Let a utility function \(\mathcal{U}: \mathcal{O} \to \mathbb{R}\) map outcomes onto real numbers.

\(U_X \in \mathcal{U}\) and \(U_Y \in \mathcal{U}\) are utility functions not dependent on \(\mathcal S.\)

Intuitively our goal is to produce a new compound utility function, such that the corresponding agent:

Wants outcomes preferred under \(U_X\) in worlds where the button is not pressed.

Wants outcomes preferred under \(U_Y\) in worlds where the button is pressed.

Is indifferent to the future state \(\mathcal S\) of the button.

We will designate the agent’s action space or policy space as \(\mathcal A\) and particular actions \(a \in \mathcal A.\)

The agent has a model of the world enabling it to produce subjective conditional probabilities for outcomes given actions, \(\mathbb P(\mathcal O | \mathcal A).\) This model can also yield conditional expectations \(\mathbb E[\mathcal O|a],\) which can therefore produce a conditional expectation of the agent’s utility given an action, \(\mathbb E[U|a].\)

(For technical reasons of decision theory, we are really discussing *counterfactual* conditionals \(\mathbb P[a \ \square \! \! \rightarrow \mathcal O\) from actions to outcomes; but we will omit this complication for now.)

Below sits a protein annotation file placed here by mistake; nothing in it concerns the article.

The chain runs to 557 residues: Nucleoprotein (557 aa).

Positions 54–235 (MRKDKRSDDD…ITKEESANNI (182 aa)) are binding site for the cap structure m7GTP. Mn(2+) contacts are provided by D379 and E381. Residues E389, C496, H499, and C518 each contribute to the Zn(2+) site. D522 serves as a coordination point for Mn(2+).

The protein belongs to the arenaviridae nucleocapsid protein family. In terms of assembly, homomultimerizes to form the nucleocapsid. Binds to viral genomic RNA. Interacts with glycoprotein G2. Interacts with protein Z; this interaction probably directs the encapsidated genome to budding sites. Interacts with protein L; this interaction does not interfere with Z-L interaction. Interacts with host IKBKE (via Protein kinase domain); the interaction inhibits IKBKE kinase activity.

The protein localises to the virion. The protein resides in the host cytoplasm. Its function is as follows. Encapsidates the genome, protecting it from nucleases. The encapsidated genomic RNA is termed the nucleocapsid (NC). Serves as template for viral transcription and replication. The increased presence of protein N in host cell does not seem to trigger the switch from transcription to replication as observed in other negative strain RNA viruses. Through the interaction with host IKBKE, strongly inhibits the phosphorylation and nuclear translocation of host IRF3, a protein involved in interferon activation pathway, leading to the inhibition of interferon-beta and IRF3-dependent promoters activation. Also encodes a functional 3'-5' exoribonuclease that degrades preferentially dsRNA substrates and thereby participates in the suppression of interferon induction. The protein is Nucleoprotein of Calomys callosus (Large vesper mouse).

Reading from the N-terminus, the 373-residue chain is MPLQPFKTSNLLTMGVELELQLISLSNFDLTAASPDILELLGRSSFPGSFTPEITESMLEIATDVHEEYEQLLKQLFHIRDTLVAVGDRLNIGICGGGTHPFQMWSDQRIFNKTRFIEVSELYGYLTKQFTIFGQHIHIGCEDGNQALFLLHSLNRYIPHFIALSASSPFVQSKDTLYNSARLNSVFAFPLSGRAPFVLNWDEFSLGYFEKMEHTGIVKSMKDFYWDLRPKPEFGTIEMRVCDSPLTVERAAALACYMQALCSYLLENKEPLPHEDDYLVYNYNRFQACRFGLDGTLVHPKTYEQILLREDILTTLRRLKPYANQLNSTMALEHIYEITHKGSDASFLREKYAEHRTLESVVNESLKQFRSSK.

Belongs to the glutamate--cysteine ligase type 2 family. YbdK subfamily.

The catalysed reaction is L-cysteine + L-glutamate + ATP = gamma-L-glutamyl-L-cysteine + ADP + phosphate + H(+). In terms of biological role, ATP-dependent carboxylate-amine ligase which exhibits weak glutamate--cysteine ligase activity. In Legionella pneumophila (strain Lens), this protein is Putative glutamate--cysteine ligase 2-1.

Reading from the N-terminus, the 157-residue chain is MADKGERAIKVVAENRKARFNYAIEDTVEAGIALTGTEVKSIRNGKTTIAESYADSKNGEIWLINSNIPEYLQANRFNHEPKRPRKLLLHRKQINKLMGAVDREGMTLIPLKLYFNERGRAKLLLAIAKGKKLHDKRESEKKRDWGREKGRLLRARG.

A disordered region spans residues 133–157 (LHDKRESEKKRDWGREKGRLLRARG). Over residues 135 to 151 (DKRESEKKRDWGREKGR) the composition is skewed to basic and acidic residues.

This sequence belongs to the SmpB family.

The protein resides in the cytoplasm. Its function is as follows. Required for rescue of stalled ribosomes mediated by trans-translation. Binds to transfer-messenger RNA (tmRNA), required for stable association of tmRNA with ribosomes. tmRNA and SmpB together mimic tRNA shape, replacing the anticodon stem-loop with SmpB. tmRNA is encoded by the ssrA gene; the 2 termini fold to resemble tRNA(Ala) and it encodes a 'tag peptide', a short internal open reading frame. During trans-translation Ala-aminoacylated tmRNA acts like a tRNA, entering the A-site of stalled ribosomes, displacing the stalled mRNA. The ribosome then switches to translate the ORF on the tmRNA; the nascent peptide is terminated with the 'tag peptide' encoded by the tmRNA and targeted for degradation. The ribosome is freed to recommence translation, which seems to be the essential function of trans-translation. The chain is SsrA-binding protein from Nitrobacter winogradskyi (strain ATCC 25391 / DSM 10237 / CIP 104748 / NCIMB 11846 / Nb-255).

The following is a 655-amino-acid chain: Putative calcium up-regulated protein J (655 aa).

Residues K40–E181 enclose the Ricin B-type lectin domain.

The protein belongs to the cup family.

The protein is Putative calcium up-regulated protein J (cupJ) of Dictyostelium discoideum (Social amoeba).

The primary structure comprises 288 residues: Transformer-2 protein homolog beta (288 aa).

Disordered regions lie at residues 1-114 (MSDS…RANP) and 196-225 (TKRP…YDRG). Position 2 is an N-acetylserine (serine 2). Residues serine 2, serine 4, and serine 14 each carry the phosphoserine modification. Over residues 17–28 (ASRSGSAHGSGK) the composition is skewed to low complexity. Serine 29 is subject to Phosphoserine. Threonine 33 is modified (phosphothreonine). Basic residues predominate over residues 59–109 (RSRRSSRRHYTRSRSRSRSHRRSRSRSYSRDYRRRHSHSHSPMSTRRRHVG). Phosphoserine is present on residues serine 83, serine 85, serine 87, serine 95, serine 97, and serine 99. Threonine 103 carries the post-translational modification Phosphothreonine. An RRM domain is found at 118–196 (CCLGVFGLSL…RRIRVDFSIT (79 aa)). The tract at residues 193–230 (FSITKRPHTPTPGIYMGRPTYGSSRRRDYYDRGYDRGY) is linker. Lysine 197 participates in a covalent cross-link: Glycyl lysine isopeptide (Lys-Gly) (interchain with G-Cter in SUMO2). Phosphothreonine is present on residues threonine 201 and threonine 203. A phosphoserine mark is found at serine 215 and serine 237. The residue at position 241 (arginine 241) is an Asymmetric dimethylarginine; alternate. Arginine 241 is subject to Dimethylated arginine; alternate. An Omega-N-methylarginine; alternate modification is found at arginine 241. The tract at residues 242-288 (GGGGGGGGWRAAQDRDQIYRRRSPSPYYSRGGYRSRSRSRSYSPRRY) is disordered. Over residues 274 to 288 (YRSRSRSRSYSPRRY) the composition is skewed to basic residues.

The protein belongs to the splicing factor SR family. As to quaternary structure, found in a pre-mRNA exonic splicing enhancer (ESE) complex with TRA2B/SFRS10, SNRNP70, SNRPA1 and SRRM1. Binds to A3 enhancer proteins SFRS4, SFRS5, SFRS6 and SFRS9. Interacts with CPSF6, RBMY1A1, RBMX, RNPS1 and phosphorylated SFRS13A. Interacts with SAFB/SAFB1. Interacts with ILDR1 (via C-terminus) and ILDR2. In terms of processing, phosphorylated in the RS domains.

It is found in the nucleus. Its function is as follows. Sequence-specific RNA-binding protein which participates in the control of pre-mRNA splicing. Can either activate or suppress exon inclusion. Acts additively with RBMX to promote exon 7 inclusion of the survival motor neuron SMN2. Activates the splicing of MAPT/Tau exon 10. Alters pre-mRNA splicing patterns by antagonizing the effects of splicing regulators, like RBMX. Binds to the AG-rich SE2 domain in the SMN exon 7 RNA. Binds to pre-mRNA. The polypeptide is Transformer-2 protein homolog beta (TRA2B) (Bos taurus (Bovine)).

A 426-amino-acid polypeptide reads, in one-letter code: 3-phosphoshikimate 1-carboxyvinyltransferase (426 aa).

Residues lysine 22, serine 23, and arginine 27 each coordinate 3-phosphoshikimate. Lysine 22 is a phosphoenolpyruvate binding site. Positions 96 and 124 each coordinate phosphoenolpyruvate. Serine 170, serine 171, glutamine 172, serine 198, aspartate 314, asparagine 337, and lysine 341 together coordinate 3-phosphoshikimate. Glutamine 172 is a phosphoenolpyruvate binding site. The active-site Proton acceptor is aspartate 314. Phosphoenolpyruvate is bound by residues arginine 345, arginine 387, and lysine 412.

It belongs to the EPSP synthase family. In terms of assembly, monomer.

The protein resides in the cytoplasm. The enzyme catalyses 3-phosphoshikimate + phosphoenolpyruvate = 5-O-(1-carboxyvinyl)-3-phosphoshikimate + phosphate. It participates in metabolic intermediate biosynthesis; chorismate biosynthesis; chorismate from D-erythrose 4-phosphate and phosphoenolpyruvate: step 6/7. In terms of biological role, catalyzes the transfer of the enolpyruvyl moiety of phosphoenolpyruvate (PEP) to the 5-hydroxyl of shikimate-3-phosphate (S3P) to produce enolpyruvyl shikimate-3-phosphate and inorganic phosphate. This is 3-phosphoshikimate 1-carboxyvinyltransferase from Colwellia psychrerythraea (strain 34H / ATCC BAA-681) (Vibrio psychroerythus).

The agent solves a search/optimization problem which we will gloss as maximization (even though global maximization is intractable in real life), so that the agent’s real action \(a\) is assumed to be given by: \($\underset{a \in \mathcal A}{argmax} \ \mathbb E [U|a]\)$

## Naive compounding

Suppose we define a compound utility function \(U_1\) as follows:

This fails because, being unable to foresee the AI’s best attainable policies, we will be unable to scale \(U_X\) and \(U_Y\) to ensure their best available policies are equally attractive. Then \($\max_{a \in \mathcal A} \mathbb E[U_X|a] \ \neq \ \max_{a \in \mathcal A} \mathbb E[U_Y|a]\)$ which fails the desideratum of indifference; the AI will have an incentive to manipulate the state of \(\mathcal S.\)

## Naive indifference